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Kids were more free-range back then, with barely a helicopter-parent to be found, and all those uncluttered, digital-distraction-free afternoons and evenings opened the world up to all sorts of adventures, both real and imagined.

The young actors on this show—all of them great—perfectly embody that spazzy, restless spirit of the era.

Brenner devoured by the monster, or did he and his wondrous hair escape? He sold out Eleven's location in order to get to the Upside Down, and appeared to have been picked up by some of Modine's minions after Will returned. Maybe we'd all be better if this was a one-and-doner: Trying to replicate the cozy vibes of , of course).

I'd much prefer an anthology-style show, perhaps one that draws from a different vein of '80s horror or sci-fi each season. (The ’80s judges would also accept "throbbin' leech.") I like your Boychurian Candidate theory a lot, except for the fact that Will freaked right the hell on out when his bathroom went Downside Up.

So deep are the young bonds on the show that, by the time the kids rush Will's hospital bedroom at the end of episode eight, their delight is genuine—and I will admit, maybe just a weep-inducing.

That's because the show, at its heart, has always been about the deep, impossible-to-recapture kinship that you can find at that age.

Is this best as a fun-and-done, or do we need to go back to shady Hawkins?

Or, as I personally hope, could this be an anthology in the style of , a 1983 Nickelodeon movie that scared the heck out of me).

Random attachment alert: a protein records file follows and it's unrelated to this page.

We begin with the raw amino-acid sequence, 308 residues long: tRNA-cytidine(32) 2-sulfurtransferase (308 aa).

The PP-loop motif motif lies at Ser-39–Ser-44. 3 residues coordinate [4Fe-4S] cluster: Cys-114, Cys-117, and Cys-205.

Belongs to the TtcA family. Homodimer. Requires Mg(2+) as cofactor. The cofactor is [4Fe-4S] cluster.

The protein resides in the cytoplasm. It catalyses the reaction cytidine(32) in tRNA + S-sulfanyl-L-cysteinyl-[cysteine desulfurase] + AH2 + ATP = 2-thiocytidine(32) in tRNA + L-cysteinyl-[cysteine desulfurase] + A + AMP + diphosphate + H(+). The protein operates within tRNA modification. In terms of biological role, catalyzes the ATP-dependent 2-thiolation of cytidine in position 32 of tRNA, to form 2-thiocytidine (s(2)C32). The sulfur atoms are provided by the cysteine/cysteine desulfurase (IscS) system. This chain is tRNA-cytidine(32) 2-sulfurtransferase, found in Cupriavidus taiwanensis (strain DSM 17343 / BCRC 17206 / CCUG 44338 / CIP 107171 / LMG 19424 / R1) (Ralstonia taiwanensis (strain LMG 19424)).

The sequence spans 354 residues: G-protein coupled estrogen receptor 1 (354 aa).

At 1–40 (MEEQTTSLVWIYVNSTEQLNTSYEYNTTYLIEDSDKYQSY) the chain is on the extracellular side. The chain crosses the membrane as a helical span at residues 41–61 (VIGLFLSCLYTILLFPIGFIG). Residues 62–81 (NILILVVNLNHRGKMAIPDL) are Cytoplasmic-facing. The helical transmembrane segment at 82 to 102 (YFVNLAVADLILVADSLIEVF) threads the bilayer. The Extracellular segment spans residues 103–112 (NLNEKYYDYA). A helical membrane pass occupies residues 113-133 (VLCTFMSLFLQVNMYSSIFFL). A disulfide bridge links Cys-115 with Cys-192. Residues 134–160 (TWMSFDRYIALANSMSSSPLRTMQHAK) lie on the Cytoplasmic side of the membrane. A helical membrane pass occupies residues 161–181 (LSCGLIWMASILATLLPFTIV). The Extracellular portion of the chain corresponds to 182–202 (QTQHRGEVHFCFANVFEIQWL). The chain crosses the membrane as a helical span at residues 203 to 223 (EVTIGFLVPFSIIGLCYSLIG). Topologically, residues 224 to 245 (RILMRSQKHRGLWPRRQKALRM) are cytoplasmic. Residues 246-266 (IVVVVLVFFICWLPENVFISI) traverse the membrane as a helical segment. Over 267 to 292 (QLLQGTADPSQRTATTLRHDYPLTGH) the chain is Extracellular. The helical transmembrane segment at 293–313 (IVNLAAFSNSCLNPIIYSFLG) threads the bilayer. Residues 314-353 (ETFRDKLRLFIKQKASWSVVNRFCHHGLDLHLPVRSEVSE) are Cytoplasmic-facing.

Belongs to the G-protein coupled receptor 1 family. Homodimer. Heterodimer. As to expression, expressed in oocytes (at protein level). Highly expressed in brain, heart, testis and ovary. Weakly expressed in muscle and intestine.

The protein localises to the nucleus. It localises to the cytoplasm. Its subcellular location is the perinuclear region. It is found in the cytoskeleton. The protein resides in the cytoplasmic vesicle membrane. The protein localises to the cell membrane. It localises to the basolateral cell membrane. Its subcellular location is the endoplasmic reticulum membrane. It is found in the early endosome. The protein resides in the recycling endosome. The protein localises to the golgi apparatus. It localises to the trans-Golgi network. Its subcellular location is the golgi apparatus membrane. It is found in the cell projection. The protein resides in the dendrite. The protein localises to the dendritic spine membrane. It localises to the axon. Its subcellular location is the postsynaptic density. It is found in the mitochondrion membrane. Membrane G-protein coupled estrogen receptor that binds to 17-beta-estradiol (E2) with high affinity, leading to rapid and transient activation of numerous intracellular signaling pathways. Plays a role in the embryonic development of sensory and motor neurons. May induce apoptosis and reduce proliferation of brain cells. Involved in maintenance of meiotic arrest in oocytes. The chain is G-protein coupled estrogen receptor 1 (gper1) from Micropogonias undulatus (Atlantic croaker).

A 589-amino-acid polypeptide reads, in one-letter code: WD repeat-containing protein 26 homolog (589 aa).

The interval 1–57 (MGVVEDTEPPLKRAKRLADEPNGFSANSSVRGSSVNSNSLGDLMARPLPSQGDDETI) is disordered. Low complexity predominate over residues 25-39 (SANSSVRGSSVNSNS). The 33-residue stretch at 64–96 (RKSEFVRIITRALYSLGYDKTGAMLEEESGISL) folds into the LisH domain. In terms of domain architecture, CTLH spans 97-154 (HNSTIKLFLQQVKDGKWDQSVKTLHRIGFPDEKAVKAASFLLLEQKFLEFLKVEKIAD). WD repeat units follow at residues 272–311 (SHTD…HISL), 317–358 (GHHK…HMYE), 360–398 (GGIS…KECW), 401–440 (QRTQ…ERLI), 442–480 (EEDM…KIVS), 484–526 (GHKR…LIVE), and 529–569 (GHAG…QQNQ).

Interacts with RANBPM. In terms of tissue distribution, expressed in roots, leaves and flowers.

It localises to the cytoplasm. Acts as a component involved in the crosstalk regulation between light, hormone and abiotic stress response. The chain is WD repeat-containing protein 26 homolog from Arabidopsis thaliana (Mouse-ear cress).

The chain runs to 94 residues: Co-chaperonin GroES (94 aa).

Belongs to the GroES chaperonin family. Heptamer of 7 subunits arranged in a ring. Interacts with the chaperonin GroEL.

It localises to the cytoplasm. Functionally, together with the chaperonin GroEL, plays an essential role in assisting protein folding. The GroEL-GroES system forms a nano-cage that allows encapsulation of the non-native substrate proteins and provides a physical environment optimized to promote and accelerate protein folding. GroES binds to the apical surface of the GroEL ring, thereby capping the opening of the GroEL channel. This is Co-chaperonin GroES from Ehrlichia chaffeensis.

As far as a second season goes, the show certainly left us with a bunch of beguiling questions—some of them satisfying cliffhangers, some of them too-astray loose ends. (I doubt it.) Was Matthew Modine's dapper mastermind Dr. went the "Pine Barrens" route, forever leaving us to wonder who might be out in the woods—and if they'll ever come back.

But despite my personal fondness for the days of Atari and AT-ATs, I was a bit more impatient with the show's decade-centric pastiche approach than you were.

The spot-the-reference game was fun for a while, but at a certain point, the cascade of homages and nods felt a bit like pandering (fandering?

A big part of the show's appeal, of course, is the way it invokes, homages, and sometimes overtly cops from all sorts of Reagan-era pop culture: Even *Stranger'*s title font feels like it jumped off a dog-eared Stephen King paperback.

Its opening credits and score has a serious John Carpenter feel (and a bit of a , though, might be its final episode, in which the monster is finally killed by Eleven (Millie Bobby Brown), the on-the-run ex-lab-rat who seemingly dies during her act of self-sacrifice.